Building the Trumpeter Su-27 Flanker step by step guide 1/32 scale

by Masa Narita © Modeler Site

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Editor note: We’re showing the 1/32 SU-27 from Trumpeter, a scale the manufacturer is making good use of, introducing 2 or 3 new kits yearly. Masa Narita has accomplished a great job, not only on the model itself but also writing a step by step building diary which is useful either for novices or advanced modelers. This article was gently offered to Modeler Site by Masa Narita, and we’re proud to be able to have it online. I have to mention that the original note is online on Masa’s own site, with a simple text we’ve tried to polish it up, in order to offer it in a more easily comprehensive way for those who are less experienced in modeling. The article is really very extensive and you may get a PDF version with bigger pictures not only in the English but in the Spanish version as well. This model has won several contests and was worthy of special mentions.


Building step by step….day by day

As soon as I looked inside this beautiful kit, I could not hold my horse. I had to stop other projects (1/35 Hetzer, 1/32 F-15J). I decided to build this kit straight from the box because I really wanted to see the completion as soon as possible. Also this time, I will update these pages while building the kit. So let's build this wonderful giant kit!!

Day 1: Assembly

I began by cutting the joint to the sprue in half. Be careful not to damage the parts.

Then, with the help of a nipper, I cut a little more. I love Tamiya's fine nipper.

Finally, I sanded it out with #320 -#800.

Clear parts were thinned down since they were too thick to see the instruments.

I sanded with a sanding plate which helped me to remove the pin marks from the parts' backside

Parts were polished with compound.

You can appreciate what a nice thin panel I got.

I cut the unwanted flashes with a cutter. Mr. Yamada, a very  famous modeler, suggested me to use this thin cutter knife. It's amazing and allows you to cut plastic very shapely. Try it!!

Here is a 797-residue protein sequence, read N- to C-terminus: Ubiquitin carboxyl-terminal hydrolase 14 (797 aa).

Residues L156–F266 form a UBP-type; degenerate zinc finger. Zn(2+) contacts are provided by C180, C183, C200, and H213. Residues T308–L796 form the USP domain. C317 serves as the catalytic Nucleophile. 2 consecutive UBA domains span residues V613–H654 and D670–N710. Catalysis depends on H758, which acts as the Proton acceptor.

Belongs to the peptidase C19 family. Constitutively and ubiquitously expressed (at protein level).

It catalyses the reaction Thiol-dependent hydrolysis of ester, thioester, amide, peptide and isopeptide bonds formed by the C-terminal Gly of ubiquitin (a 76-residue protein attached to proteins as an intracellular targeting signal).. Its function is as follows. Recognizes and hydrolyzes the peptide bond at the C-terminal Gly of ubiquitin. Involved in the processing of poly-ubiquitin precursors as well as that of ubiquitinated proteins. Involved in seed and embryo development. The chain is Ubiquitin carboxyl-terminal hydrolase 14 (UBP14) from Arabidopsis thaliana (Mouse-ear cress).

It's not usual to find this kind of mold in recent Japanese kits.

I puttied it and the following day was sanded.

I assembled all the parts that would be later painted "Bluish Gray". 

The front gear bay was also instructed to be painted "Bluish Gray", so it was assembled.

These parts should also be painted "Bluish Gray". The wires were painted  separately and placed into the bay later.

Day 2: Assembly

I wanted to get rid of this gap so; it was puttied.
Although the engine fin would not be visible, I glued it just as a support without painting.
What is this for?  Is this a mesh to avoid the birds being aspirated?
I applied putty to remove these pin marks
The edge of the air inlet is bent like this. I straightened it by pressing with my finger.
I glued the horizontal stabilizer firmly.
I applied putty to clean the gap.
The mold line on the metal gear should be cut with a cutter, but even when cutting it clean, some parts had trench along with the line, so I had to apply putty to remove it.
Flex filer is very handy for curved surface.
I just sanded to get this "metallic" finish.
Once puttied, I allowed it to cure for a day to sand putty off.

This special issue is only available in pdf format. This is a technical article of 59 pages. Includes more than 380 high res pictures. > Here


Esta edición especial está sólo disponible en formato pdf. Esta es una nota técnica de 59 páginas. Incluye más de 380 imágenes de alta resolución. > Aquí



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